Updating your video card

08-Feb-2020 14:18

Underclocking reduces the clock rates of your GPU or video RAM.

Reducing clock rates lowers the temperature of the chips and often allows weak ones to work properly.

You can often get an idea of which is causing the problem by looking carefully at the artifacts.

If your artifacts are covering the entire screen and involve color shifts or slight position shifts, then the problem may be caused by your monitor.

The overclock may work properly at first and then artifacts only start showing up weeks or months later after the chips have been sufficiently damaged.

A lot of hardware must be functioning properly to generate images correctly but there are three main sources of problems: the video RAM on your video card, the GPU which is the main chip on the video card which does the drawing, and the bus interface which transfers data between your video card and your motherboard.

There are instructions on how to underclock your video card on this page.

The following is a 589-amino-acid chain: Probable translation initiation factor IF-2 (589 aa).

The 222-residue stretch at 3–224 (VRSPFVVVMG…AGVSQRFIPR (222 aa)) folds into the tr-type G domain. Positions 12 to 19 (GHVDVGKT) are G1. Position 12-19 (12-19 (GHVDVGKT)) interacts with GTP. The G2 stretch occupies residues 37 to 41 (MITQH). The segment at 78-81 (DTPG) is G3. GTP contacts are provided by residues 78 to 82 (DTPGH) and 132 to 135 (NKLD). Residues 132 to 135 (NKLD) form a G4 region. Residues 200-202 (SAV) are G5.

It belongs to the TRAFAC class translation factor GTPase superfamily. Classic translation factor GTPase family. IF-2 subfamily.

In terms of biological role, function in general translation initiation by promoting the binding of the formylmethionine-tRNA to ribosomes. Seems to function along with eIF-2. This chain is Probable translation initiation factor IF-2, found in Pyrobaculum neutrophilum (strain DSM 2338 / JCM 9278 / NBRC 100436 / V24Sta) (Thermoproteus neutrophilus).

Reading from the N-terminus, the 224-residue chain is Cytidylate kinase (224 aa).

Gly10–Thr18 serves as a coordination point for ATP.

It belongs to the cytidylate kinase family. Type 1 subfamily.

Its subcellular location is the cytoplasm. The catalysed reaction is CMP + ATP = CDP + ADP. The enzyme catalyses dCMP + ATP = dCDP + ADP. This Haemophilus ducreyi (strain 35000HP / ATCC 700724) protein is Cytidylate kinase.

And if you're overclocking your video card then you should back off on your overclock. Excessive overclocks can raise the temperature enough to cause cumulative damage.

The temperature of the video card increases when running 3D programs like games.

If the artifacts go away then you know that you have an overheating problem.

Another thing you can try to reduce artifacts is to underclock your video card.

Images are made on a computer by adding the red, green, and blue component parts of an image together to make the final color.

Those areas in the sky are shifted yellow because the bad video RAM in this case holds the blue component and too little blue results in a shift to yellow.

The temperature of the video card increases when running 3D programs like games.

If the artifacts go away then you know that you have an overheating problem.

Another thing you can try to reduce artifacts is to underclock your video card.

Images are made on a computer by adding the red, green, and blue component parts of an image together to make the final color.

Those areas in the sky are shifted yellow because the bad video RAM in this case holds the blue component and too little blue results in a shift to yellow.

If you see artifacts during the power-up screens before your operating system loads then you know it has nothing to do with drivers. If you're seeing visual artifacts in just one program then it may be a software problem with that program.